Behind the Line at Chef Allen's
"That's what cooking is all about, that's what this class is all about, not so you can learn recipes and forget them, this is a techniques class," Says Chef Allen.
So I peeled and chopped potatoes, sliced onions, broke eggs, mixed stuff up, and at the end of it we had fried latkes, and even if I never make em' again, at least now I know how to peel a potato.
Chef Allen says, "We're proud of what we do here. We want teach you things you can
take home for a lifetime, the techniques, culture, how to get in and
cook with passion, heart, your fingers and your palette."
Daniel Serfer, chef de cuisine at Chef Allen's basically started his career as a reality cooking class student. "I grew up eating here, this was my parents' favorite restaurant, so it's cool that now I'm in charge of the whole kitchen. Chef's a great guy. He gave me an opportunity when I didn't know anything and as I learned, he kept giving me opportunities. We're not your grandma's Chef Allen's, we're younger and more hip now, four years ago we never would have served a hamburger here."
And the kitchen of Chef Allen's does have a great youthful energy to it. The staff is almost entirely composed of Le Cordon Bleu graduates, and for almost the first time ever, at least the first time in a long time, there's a female on the hot line.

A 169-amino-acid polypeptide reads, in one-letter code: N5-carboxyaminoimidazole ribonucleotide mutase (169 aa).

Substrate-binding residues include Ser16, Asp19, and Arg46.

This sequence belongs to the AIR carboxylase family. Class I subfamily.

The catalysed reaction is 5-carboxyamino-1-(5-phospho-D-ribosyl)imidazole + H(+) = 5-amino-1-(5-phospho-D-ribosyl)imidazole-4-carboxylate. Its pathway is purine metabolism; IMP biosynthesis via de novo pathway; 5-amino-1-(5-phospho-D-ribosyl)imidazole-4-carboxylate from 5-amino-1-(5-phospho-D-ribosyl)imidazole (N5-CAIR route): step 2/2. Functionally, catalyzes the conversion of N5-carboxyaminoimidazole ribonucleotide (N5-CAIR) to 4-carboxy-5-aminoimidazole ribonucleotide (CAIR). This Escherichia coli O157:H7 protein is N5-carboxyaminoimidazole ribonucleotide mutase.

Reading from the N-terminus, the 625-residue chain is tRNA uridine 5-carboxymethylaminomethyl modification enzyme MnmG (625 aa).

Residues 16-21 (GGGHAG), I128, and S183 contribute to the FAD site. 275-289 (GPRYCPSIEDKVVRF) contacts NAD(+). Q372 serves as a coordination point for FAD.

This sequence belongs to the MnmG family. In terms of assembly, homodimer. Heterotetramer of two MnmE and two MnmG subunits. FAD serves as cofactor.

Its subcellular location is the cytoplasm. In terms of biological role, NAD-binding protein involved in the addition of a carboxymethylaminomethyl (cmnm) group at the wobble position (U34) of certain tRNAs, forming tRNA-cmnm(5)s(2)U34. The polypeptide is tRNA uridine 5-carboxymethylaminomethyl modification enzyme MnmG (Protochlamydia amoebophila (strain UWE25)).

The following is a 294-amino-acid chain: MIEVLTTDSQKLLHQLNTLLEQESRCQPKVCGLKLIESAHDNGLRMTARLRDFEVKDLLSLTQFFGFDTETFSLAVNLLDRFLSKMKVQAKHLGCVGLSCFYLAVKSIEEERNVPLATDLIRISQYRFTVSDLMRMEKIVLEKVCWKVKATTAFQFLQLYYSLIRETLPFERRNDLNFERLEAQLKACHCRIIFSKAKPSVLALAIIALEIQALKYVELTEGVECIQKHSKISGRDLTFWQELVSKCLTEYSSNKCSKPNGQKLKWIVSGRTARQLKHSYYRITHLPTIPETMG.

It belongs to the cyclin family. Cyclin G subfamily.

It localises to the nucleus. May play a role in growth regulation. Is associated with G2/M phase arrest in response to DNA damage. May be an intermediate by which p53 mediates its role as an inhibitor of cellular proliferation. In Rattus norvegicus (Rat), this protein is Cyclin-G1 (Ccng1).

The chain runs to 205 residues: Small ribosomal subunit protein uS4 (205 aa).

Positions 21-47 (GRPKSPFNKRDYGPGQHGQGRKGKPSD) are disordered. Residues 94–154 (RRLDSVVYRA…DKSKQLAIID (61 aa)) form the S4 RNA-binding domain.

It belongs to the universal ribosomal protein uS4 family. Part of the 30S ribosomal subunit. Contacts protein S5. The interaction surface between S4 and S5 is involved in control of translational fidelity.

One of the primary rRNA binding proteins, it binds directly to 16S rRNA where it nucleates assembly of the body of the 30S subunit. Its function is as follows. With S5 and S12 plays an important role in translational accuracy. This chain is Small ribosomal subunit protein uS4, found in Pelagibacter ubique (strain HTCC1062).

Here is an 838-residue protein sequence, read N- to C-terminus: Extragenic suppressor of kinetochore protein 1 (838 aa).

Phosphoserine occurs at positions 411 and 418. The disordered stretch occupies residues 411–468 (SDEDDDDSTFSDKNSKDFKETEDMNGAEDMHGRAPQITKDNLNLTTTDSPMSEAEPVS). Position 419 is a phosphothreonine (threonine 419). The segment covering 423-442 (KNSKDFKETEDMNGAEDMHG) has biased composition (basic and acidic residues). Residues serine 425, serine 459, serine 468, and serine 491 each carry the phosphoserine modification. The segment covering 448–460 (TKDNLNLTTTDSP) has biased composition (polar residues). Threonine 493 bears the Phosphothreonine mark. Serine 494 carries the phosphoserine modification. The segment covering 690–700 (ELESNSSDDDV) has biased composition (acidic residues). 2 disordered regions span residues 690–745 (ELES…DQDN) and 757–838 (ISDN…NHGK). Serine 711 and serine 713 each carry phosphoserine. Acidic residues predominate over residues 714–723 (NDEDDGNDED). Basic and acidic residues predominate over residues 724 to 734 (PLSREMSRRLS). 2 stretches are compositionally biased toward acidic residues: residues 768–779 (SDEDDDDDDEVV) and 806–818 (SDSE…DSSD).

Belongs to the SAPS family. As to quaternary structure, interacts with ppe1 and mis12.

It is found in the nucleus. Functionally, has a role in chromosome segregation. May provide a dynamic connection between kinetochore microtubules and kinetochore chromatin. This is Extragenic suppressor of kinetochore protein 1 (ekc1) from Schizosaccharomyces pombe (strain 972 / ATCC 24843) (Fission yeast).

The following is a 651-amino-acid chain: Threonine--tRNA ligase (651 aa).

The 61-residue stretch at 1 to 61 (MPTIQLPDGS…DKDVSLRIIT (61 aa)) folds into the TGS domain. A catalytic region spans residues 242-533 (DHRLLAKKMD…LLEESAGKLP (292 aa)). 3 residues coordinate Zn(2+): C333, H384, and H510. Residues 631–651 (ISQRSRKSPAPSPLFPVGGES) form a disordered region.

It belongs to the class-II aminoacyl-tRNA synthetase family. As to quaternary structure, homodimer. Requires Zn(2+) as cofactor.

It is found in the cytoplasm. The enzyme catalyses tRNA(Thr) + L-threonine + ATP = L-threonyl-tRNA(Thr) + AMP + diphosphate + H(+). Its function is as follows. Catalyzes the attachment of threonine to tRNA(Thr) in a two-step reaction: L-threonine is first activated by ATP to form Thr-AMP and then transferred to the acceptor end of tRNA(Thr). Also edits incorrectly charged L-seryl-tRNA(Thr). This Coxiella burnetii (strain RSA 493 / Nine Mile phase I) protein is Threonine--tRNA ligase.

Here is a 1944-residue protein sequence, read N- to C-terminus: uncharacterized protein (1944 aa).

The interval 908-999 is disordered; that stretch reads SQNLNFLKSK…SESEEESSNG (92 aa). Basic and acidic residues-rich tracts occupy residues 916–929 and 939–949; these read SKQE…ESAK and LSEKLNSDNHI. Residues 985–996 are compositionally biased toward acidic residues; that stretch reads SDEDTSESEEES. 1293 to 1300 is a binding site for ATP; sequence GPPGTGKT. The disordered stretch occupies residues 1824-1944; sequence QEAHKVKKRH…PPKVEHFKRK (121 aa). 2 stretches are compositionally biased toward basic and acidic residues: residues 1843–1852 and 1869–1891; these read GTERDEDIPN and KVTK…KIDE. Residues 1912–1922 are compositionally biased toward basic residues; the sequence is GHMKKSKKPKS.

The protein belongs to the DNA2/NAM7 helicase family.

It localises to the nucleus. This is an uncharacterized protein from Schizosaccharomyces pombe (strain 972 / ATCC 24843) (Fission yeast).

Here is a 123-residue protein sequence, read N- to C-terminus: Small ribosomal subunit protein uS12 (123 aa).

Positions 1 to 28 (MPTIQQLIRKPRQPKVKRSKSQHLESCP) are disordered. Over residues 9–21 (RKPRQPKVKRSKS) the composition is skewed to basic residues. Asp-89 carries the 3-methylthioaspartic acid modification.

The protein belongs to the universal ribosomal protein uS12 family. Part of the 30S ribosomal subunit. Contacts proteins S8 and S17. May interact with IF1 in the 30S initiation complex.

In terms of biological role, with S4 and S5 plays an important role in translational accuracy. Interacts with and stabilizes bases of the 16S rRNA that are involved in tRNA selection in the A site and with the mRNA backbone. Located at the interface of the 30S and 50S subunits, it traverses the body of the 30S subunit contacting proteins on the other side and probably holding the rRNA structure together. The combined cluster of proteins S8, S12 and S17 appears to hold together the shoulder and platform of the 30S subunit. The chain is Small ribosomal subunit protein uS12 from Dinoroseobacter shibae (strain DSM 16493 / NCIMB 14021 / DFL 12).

There's also Garde Manger Lindsay Richman (pictured above), who used to work in advertising, but then quit to pursue her culinary dreams. She says, "I love to cook, I love to eat, you only live once, and you never wanna look back and be like, oh I wish I would have tried that."
Zach Shultz, the head line cook, spends all night in front of a wood burning grill. He says, "For taste, fire is by far the best, it's not the easiest to work with, but it's always the way I'd go, no gas. It gets real hot, bout 720 degrees."
Danny "Beyonce" Jean and Sarah Magoon are the pastry chefs. They made me a vanilla and chocolate souffle, which I'd never had before, but always thought sounded cool. It was fuckin awesome and if there's ever been a dessert whose name sounds like how it tastes, souffle is it.
Henri Prudent does the fastest shrimp prep in the kitchen. He didn't really feel like talking, but he didn't seem to mind the camera much.
I asked Chef Allen if his restaurant ever served frog legs and he said "We used to get frog legs from the Indians out there in the Everglades, they'd spear em', but they're doin' casinos now, not out poking frogs."
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